SAT Math 11.4 Geometry and Measurement. What is the y-intercept of a line parallel to y – 2x = 4 and passing through the point (1, 2)?
|Coordinate Geometry||Slopes, Parallel and Perpendicular Lines|
|Heart of Algebra||Solving linear equations|
|Parallel and Perpendicular Lines||Parallel Lines|
|Product Type||SAT Math|
|SAT Math||Geometry and Measurement|
So here’s our graph… and we want to figure out where a particular line is.
Well, we’re given the equation y – 2x = 4… but we need to get that thing into standard form.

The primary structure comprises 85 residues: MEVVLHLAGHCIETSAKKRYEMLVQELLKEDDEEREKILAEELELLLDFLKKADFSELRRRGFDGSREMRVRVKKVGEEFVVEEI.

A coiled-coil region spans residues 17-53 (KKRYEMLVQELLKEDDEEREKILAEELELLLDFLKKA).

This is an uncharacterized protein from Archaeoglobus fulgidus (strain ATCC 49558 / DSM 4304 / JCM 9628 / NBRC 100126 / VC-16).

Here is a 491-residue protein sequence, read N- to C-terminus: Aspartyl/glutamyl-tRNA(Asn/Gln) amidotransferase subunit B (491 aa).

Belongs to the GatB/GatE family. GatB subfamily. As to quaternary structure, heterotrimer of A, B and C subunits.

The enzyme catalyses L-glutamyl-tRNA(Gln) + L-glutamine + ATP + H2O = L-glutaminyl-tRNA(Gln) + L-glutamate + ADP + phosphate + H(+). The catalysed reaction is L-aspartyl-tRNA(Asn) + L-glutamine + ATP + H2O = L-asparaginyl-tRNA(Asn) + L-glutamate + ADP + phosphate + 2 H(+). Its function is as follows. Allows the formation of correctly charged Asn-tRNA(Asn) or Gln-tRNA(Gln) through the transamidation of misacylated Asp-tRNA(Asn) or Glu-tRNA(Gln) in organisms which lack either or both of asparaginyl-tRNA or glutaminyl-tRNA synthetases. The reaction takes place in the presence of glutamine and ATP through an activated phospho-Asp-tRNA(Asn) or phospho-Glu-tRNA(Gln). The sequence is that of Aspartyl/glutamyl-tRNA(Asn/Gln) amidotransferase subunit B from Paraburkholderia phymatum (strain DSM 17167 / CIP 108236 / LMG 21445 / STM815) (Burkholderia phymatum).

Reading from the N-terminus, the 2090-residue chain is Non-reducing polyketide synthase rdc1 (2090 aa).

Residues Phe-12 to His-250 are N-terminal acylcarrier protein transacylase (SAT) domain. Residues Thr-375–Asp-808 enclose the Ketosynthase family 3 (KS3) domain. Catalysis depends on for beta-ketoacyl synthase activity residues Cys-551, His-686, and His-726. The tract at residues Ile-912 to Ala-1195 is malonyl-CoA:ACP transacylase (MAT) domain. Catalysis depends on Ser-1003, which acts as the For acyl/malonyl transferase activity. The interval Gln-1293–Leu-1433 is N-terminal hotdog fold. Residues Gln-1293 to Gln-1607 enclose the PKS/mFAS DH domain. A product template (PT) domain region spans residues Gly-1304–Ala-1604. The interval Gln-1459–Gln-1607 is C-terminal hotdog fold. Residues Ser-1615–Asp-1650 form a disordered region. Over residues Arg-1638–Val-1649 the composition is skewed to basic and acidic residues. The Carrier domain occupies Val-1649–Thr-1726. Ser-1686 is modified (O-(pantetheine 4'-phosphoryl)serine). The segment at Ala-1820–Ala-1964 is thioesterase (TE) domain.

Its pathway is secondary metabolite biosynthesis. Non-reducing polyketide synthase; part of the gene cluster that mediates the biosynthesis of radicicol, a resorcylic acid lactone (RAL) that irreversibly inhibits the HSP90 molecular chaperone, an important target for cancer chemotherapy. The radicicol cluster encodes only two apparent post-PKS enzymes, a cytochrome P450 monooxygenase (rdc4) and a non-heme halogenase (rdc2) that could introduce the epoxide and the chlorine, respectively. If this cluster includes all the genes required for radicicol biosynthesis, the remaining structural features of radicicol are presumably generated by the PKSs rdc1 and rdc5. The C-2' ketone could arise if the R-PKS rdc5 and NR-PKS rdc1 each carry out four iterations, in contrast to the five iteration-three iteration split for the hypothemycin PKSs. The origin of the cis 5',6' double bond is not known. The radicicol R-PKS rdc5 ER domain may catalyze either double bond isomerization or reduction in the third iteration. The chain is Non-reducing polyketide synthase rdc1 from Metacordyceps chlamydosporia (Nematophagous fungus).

y has to be all by its lonesome, here on the left… let’s add 2x to both sides.
y = 2x + 4. That's standard form.
If we plug in 0 for y… then x would work out to be -2. So let’s put a point at (-2,0).
If we plug in 0 for x… we get y equals 4. So… another point at (0,4).
And…here’s our line. Looks like for every one unit we move to the right,
we move up 2 units…
…so our slope is 2.
If we draw a parallel line that passes through (1,2)…
…then it will cross the y-intercept… at zero.
Eh, no. We were thinking maybe just a champagne toast…